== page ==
BILOXI, Miss. -- After weeks of largely collective restraint, many of the nation's most prominent Republicans unleashed scathing attacks on President Clinton this weekend, asserting that his alleged relationship with a White House intern raised questions about his moral fitness for office.
Until now, many leading Republicans had been careful to stay silent regarding the ever-changing accusations swirling about Clinton. But party leaders addressing the Southern Republican Leadership Conference, an audience of more than 1,600 mostly conservative Republicans from 13 states, could not resist firing biting partisan salvos at the president.
Several asserted, for example, that Clinton is an appalling role model for children.
The intensity of the critiques may stem, at least in part, from frustration among Republicans that the accusations and investigations have not eroded Clinton's impressive job-approval standing in the polls.
But several speakers were clearly calibrating their comments to this core Republican audience in efforts to gain advantage in the early positioning for the 2000 presidential race.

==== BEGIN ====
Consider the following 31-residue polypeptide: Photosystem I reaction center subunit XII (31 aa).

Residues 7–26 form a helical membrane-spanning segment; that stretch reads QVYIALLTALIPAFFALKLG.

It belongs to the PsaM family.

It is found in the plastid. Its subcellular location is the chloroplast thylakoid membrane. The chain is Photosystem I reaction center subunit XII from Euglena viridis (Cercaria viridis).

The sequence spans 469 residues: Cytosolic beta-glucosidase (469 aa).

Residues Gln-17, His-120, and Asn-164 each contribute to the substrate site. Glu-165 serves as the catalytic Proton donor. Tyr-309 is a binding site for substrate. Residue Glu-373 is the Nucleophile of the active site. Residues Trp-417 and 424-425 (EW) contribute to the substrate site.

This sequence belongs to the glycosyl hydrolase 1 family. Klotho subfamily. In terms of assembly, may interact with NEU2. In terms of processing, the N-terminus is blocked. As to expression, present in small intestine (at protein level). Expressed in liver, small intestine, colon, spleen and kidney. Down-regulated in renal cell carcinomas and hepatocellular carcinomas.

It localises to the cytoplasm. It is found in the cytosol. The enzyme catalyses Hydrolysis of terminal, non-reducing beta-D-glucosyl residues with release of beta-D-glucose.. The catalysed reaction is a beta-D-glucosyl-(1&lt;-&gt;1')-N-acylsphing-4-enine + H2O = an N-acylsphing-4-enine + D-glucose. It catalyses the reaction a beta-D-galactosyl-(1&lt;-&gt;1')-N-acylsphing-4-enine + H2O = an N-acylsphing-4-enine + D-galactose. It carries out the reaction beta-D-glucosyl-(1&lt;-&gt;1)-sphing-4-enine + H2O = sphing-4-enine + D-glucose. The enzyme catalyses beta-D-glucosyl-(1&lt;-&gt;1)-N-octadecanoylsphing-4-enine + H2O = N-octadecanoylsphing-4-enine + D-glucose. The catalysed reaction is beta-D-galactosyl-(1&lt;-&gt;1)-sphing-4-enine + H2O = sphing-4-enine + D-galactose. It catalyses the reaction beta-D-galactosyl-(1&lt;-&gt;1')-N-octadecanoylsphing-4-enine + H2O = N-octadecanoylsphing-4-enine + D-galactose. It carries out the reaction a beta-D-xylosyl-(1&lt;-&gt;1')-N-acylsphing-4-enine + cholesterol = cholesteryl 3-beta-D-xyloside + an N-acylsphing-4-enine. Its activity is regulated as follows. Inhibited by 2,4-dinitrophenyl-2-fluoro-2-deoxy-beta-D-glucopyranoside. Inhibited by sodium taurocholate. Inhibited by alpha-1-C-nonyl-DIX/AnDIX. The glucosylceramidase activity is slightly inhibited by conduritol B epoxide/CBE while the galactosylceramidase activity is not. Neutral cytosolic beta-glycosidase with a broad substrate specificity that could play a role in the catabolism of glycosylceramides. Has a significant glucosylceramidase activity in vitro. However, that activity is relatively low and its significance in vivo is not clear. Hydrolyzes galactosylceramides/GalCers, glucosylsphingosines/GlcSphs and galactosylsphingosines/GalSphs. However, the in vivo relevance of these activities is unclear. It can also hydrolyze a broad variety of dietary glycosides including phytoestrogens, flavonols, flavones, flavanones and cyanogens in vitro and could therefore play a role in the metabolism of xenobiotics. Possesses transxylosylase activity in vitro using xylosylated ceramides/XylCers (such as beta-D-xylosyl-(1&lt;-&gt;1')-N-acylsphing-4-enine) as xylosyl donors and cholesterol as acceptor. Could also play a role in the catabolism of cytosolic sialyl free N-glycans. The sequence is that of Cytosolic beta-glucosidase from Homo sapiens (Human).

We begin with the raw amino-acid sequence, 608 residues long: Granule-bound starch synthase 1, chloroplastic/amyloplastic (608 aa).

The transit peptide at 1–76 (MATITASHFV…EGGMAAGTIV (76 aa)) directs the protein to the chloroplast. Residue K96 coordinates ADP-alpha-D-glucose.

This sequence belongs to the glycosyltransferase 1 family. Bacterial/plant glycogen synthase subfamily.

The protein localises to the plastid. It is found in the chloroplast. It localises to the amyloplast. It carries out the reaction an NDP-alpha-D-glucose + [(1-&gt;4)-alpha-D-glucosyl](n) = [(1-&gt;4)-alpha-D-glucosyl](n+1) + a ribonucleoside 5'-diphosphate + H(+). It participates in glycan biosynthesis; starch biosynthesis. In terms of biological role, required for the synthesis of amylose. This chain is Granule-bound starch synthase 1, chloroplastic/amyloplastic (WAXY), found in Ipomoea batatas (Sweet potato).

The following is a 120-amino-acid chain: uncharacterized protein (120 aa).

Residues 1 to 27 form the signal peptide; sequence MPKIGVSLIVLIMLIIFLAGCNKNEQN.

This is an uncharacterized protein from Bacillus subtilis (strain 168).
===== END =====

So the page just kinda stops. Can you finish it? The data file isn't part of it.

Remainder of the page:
The political spectacle here may also serve as a preview of the midterm elections as Republicans search for ways to set themselves apart from Democrats.
While some speakers talked of the usual Republican brew of issues such as cutting taxes, the rebukes of Clinton were the only unified message at this biennial gathering.
Judging by the energetic response from the conservatives here, the uproar over Monica Lewinsky, a former White House intern, has at the very least reaffirmed the notion that one of the most effective ways to excite loyal members of a political party is to ridicule rivals.
Former Vice President Dan Quayle drew cheers of approval when he made several jokes about the accusations enveloping the president. "My friends," he said, "I'm proud to announce that I have a very tough anti-crime proposal for our party. And here's the centerpiece of our anti-crime plan: Three interns -- and you're out!"
But Quayle devoted much of his speech to stern comments about what he called a "disgusting situation" in which, he said, Clinton has forfeited his moral authority.
"The presidency requires total focus, total commitment, total concentration," he said. "Now, we have a president who has lost credibility with the American people, who is severely distracted doing his job."
Steve Forbes, the magazine publisher who is preparing his second run for the Republican presidential nomination, fired up the crowd, saying, "Has there ever been a sharper contrast between the goodness of America and the corruption and the shadiness and the sordidness that we have in the White House today?"
At a breakfast yesterday morning, Sen. Fred Thompson of Tennessee, chairman of the Senate Governmental Affairs Committee, quipped, "I want to make it clear: I'm not in charge of all governmental affairs."
Pub Date: 3/01/98